Lori Lancaster | February 17, 2004
[hidden by request]

Anna Gregoline | February 17, 2004
I find it hard to believe that we'd impeach two presidents in a row. I find it even harder to believe what we impeached Clinton for, just a few years ago.

Jackie Mason | February 18, 2004
[hidden by request]

Scott Hardie | February 18, 2004
Clinton and Nixon can tell you: It's not that you screwed up, it's that you lied about it afterwards. I'm glad Bush learned their lesson.

Erik Bates | February 18, 2004
[hidden by request]

Kris Weberg | February 18, 2004
History also teaches us that impeachment has rarely been used for its intended purpose. The first president to be impeached, Andrew Johnson, is generally agreed upon to have been a victim of partisan politics. Nixon, knowing he'd be impeached, resigned before it could happen (a.k.a. the "you can't fire me, I quit" method). Bill Clinton, after a long investigation of incidents from before and after his election to the presidency, with a few detours along the way, was impeached by a majority opposition party Congress for perjury during a sexual harrassment suit funded by politcial opponents regarding alleged extramarital affairs.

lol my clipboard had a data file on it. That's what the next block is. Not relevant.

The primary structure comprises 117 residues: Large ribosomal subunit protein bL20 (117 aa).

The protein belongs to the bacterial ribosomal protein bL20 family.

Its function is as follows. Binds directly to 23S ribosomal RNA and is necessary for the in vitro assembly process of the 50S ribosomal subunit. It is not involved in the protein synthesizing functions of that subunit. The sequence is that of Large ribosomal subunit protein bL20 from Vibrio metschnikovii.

Not a very good pedigree for this particular check and/or balance; not that I don't want impeachment retained, of course. It's really the only way to remove a president who has become a genuine danger to governmental and Constitutional process. Nixon, though he escaped impeachment in kamikaze fashion, reamins perhaps the ideal case for the process.

(Interestingly, the great presidents circumvent the Constitution without penalty -- Johnson's immediate predecessor Lincoln illegally suspended habeas corpus; and FDR, during World War II, ignored both that doctrine and the prohibition against bills of attainder by creating internment camps for Japanese-Americans. Strangely, FDR has been reviled for his actions, while Lincoln's wartime activities are rarely contested outside the realms of Confederate-symapthizing revisionist history.)

Jeff Flom | February 18, 2004
Every president does bad things. Above all, though, the president must be a leader.

If the president does something that offends the rest of the government, namely the congress, to the point where they don't want to follow him anymore, then he has to go.

If President Clinton's antics angered the rest of government so much, which it obviously did, then he must suffer the consequences.